Baricitinib is a once-daily oral Janus kinase 1 (JAK1)/JAK2 inhibitor in development to treat patients with moderate to severe rheumatoid arthritis (RA). Because many patients who suffer from chronic inflammatory rheumatic diseases may also have comorbidities, physicians have asked whether baricitinib is an effective treatment in these complex patients.1 Although previous clinical trials have demonstrated that baricitinib is an effective treatment for patients with active RA who are also receiving background methotrexate, a new analysis digs deeper into the data.
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Arthur F. Kavanaugh, MD, professor of medicine at the University of California, San Diego, School of Medicine, presented the results of a post hoc analysis of two completed Phase 3 studies at the 2016 ACR/ARHP Annual Meeting in Washington, D.C.2 The research team sought to determine if previous failure of conventional disease-modifying anti-rheumatic drugs (cDMARDs) predicted an altered response to baricitinib in patients with RA. They also evaluated the effect of concomitant use of steroids and prognostically unfavorable factors on the efficacy of baricitinib.
Patients were randomized to receive placebo or baricitinib. Of the patients who received placebo, 40% had previously used methotrexate alone, 34% had used methotrexate and one cDMARD and 23% had used methotrexate plus two or more DMARDs. Of the patients who received 4 mg baricitinib, 46% had previously used methotrexate alone, 29% had used methotrexate plus one cDMARD and 23% had used methotrexate plus two or more DMARDs. At baseline, approximately half of the patients were using oral corticosteroids, and patients continued to use oral corticosteroids throughout the study.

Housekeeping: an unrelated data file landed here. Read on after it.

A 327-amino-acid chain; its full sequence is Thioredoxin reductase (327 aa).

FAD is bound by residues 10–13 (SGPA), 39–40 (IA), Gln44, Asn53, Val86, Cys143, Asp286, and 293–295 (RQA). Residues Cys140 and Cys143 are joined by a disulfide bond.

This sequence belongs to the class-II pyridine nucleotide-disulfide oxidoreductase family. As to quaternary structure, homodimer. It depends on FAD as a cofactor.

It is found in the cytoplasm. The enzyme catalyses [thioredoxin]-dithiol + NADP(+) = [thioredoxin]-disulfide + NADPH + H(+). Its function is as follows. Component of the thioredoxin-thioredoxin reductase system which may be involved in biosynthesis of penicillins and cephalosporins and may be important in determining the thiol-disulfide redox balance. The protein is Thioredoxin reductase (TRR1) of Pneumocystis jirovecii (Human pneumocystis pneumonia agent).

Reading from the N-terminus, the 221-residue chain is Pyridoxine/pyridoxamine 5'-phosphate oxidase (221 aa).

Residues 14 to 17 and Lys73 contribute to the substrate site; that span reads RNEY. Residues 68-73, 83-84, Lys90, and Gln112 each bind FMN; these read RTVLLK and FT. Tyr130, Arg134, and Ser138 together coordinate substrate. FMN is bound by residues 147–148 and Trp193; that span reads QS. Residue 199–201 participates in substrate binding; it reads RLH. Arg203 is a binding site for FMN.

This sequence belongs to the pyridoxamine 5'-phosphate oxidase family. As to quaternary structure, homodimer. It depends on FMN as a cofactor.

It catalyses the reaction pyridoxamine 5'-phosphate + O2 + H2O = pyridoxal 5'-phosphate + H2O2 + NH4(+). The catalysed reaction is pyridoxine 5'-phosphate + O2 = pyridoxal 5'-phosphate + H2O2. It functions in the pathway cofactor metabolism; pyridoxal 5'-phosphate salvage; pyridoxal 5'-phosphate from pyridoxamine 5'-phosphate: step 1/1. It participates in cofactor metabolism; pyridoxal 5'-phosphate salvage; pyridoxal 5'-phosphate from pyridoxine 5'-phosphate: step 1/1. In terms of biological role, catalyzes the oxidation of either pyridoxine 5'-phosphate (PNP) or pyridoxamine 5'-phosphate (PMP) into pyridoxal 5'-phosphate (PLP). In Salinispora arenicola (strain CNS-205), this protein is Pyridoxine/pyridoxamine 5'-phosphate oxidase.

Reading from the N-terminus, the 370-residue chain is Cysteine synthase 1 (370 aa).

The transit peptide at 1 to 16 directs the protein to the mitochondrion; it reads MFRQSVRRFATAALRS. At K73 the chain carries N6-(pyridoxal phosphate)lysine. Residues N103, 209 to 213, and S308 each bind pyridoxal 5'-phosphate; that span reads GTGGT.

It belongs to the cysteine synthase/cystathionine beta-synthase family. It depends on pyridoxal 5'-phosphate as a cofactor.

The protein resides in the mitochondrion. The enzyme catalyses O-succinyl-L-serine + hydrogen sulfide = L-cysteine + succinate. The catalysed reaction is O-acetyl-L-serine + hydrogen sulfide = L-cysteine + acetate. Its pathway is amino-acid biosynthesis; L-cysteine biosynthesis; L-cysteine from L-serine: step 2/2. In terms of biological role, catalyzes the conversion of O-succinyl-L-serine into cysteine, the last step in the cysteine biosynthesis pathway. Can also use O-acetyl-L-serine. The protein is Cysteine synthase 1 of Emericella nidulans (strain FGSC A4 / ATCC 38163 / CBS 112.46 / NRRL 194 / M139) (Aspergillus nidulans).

The majority of each group (treatment or placebo) had two or three prognostically unfavorable factors. Nevertheless, 4 mg baricitinib was more effective than placebo. Specifically, the percentage of patients with a change from baseline in their van der Heijde modified Total Sharp Score (mTSS) of less than or equal to zero at 24 weeks was similar regardless of the other factors: number of cDMARDs previously used, concomitant use of corticosteroids or the presence of prognostically unfavorable factors.
Additionally, the rates of serious adverse events and discontinuation due to adverse events were comparable regardless of the other factors studied. Thus, baricitinib appears to be an effective treatment for patients who have a wide range of serologic status and baseline disease activity. In particular, baricitinib was effective in patients who had exposure to cDMARDs and corticosteroids.
If approved, baricitinib would join the oral JAK inhibitor tofacitinib as a treatment for RA.3 Research has documented that tofacitinib given either 5 or 10 mg doses twice a day as monotherapy is superior to methotrexate monotherapy. This result was true whether the patients had early or established RA. That said, patients with early RA appeared to respond better at 24 months than did patients with established RA. There were no differences in the safety profiles for tofacitinib between patients with early or established RA.